Grodno ,.I. A government of European Russia, in Lithuania, formerly a part of Poland, bordering on Wilna, Minsk, Volhynia, and the kingdom of Poland; area, 14,960 sq. m.; pop. in 18(37, 958,852, the large majority of whom are Roman Catholics. The surface is generally level, and a great portion of it is covered with pine forests and swamps. The principal productions are rye, barley, timber, hops, hemp, flax, fruit, honey, and cattle. The most important minerals are iron, chalk, limestone, and nitre. The forests abound with wild boars, wolves, bears, elk, and roebucks. The manufactures consist for the most part of woollen stuffs, hats, and leather. The chief rivers are the Niemen, Bug, Narew, and Pri-petz. The principal towns are Grodno, Novo-grodek, and Slonim. II. A city, capital of the government, on the right bank of the Niemen, 93 m. S. W. of Wilna; pop. in 1867, 24,789, among whom are many Jews. It has several Roman Catholic and Greek churches, a Lutheran church, two synagogues, an academy of medicine, a gymnasium, a military school for young noblemen, several other educational institutions, and manufactories of cloth, silk, and cotton.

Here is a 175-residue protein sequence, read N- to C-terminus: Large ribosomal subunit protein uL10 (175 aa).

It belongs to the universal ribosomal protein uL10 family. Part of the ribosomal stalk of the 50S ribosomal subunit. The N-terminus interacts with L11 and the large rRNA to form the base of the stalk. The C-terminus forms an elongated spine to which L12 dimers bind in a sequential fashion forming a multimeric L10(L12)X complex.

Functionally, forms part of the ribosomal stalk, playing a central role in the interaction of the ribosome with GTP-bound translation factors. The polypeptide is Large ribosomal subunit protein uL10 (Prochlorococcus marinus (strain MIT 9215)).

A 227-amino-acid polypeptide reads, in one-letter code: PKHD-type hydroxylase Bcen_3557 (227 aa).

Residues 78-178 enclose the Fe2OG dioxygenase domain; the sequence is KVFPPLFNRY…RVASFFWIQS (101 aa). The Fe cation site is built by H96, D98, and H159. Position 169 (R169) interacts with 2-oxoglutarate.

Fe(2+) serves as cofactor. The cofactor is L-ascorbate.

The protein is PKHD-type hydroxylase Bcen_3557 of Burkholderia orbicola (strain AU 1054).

After 1673 every third Polish diet was held here, and in 1793 the Polish diet was here forced to assent to the second division of Poland.